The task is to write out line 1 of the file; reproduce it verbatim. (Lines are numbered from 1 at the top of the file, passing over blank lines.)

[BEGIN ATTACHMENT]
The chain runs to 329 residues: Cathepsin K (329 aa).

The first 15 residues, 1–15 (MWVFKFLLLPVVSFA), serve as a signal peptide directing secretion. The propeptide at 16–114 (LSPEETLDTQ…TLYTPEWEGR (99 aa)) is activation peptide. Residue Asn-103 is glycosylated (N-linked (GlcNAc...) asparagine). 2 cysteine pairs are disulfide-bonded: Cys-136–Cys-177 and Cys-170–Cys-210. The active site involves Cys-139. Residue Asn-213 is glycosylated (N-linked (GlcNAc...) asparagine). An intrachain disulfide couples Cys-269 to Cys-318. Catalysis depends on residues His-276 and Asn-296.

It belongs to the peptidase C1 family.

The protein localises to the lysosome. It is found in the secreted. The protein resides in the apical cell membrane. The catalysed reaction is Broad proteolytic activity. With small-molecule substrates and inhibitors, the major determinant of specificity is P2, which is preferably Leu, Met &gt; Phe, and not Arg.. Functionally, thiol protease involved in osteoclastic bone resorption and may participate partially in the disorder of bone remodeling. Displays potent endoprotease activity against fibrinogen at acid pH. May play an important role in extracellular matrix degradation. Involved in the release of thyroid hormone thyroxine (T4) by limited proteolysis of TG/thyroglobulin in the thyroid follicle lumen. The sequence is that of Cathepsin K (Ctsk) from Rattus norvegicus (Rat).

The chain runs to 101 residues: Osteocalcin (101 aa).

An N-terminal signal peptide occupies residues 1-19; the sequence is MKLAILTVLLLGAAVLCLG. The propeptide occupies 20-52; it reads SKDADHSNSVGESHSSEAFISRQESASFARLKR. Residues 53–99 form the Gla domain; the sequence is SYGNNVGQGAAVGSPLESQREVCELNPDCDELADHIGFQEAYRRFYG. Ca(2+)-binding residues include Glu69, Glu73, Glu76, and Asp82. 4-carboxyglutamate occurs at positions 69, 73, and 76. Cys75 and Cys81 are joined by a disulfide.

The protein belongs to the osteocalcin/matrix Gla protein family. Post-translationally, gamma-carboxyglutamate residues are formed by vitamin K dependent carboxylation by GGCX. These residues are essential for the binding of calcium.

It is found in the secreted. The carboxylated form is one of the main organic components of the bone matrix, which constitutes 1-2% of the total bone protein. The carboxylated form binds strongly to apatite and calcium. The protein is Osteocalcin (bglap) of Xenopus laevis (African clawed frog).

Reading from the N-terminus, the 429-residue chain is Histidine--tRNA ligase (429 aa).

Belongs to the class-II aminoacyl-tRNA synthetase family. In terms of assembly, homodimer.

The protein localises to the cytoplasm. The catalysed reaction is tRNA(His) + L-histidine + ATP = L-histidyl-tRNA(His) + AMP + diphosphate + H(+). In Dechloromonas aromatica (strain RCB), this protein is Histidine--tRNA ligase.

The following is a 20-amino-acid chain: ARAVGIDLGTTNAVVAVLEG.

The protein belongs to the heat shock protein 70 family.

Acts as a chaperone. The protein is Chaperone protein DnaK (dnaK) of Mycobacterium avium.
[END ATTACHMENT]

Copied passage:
The chain runs to 329 residues: Cathepsin K (329 aa).